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While visiting Japan in 2008 with my friend Eric, he pointed out that only in our lifetime had "Made in Japan" become a seal of quality.

In a 1990's sketch by Les Inconnus, a traditional religious symbol is derided as "Made in Taiwan", i.e.: worthless and disposable. That was less than 20 years ago, yet it sounds more than a little dated, now that average income is higher in Taiwan than in France (at purchasing power parity.)

One day Stephen Colbert's quip that "China makes our happy meals possible" will sound similarly antiquated. The Chinese still make loads and loads of cheap disposable plastic crap, but now they also make Apple iPhones and Airbus airliners. Fifteen years ago many bright Chinese students in Western universities hoped for a job and life in the West. Now most of them plan to come back home. More and more never leave: there have always been great Chinese scientists, but they used to study and work abroad. While Chinese scientific production is still small, (about on par with Belgium's, a country with less people than Guangzhou or quite a few other Chinese cities you've never heard of) every year the world sees more papers coming out of universities in Beijing, Chengdu or Harbin. It seems only a matter of time before China becomes one of the world's top centers for research.

Political scientists often talk about the "road to Denmark", the set of reforms that are needed to turn a developing country into, well, "Denmark", i.e.: a safe, rich and peaceful nation with a high and sustainable standard of living. Economists disagree wildly on what policies are needed to effect this transformation, or on whether policies even matter all that much, but during the last few decades many countries have certainly managed to do so: Taiwan grew under autocratic rulers, Hong Kong was a relatively free society under British colonial rule, South Korea progressively morphed from a brutal dictatorship to a democracy, yet all three took only 40 years to join the select club of most industrialized nations on Earth. The same forty years also saw Japan, responsible for some of the worst warcrimes of the modern era, humiliated and forced to reform during ten years of US occupation, eventually become a peaceful and democratic economic superpower, with a society so high-tech it makes every country in the Western world look "developing".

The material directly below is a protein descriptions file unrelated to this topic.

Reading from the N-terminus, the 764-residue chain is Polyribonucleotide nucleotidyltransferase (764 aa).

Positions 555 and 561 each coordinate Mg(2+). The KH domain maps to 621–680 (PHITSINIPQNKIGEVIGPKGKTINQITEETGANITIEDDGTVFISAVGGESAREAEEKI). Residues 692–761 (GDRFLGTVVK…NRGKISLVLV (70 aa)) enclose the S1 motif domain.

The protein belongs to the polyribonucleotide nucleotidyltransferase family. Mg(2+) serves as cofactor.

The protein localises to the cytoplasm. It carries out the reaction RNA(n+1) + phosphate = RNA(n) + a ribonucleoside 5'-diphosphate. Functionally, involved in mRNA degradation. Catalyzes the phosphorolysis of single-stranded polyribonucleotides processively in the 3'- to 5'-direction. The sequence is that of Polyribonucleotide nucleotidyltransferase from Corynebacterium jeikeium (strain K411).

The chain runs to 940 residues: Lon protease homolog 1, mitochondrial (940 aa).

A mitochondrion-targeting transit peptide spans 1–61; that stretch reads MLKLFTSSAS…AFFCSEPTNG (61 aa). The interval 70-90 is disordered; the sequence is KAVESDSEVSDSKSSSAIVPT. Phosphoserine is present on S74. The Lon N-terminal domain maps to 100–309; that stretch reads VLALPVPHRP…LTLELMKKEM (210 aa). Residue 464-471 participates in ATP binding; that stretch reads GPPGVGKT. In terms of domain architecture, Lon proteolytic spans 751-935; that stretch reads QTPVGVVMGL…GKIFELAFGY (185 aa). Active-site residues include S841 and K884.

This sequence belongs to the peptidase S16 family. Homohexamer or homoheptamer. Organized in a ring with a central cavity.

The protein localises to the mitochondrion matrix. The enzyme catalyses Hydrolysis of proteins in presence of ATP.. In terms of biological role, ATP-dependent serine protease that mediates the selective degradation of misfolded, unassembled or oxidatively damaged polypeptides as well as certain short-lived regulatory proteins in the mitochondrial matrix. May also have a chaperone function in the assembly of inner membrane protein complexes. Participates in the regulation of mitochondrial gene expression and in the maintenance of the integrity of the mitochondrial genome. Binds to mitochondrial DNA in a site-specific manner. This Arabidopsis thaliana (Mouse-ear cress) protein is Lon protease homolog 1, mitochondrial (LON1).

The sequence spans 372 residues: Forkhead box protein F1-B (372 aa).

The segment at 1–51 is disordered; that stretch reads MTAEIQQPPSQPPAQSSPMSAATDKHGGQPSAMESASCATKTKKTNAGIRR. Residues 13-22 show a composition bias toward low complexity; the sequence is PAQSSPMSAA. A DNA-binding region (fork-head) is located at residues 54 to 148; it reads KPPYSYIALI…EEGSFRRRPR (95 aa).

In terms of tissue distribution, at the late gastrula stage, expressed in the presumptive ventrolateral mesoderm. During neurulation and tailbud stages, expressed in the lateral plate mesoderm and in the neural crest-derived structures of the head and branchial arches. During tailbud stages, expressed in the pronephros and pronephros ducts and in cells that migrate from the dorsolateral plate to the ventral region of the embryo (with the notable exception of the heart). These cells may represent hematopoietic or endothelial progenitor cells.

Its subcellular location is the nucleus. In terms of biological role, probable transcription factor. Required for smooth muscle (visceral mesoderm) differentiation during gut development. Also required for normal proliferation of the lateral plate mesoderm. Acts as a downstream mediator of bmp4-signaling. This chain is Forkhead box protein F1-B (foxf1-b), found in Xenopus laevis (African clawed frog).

Will China succeed like its smaller cousins? Is today's China the Taiwan of the 80's writ large? It is of course very hard to tell, and some facts are far from encouraging: China executes three times as many people as the rest of the world combined, still hasn't been able to rid itself of pneumonic plague, and fails to provide clean water to 90% of its population, which understandably holds 274 protests a day.

And yet there is reason for hope. Economic progress is almost always a precursor to social progress, and in the year after I came back, China passed two important milestones: it overtook Japan to become the world's second largest economy, then a few month later displaced Germany as the world's second largest exporter. It remains, in both cases, far behind the United States, but since there are five Chinese for each American, this is unlikely to stay such for more than a couple decades.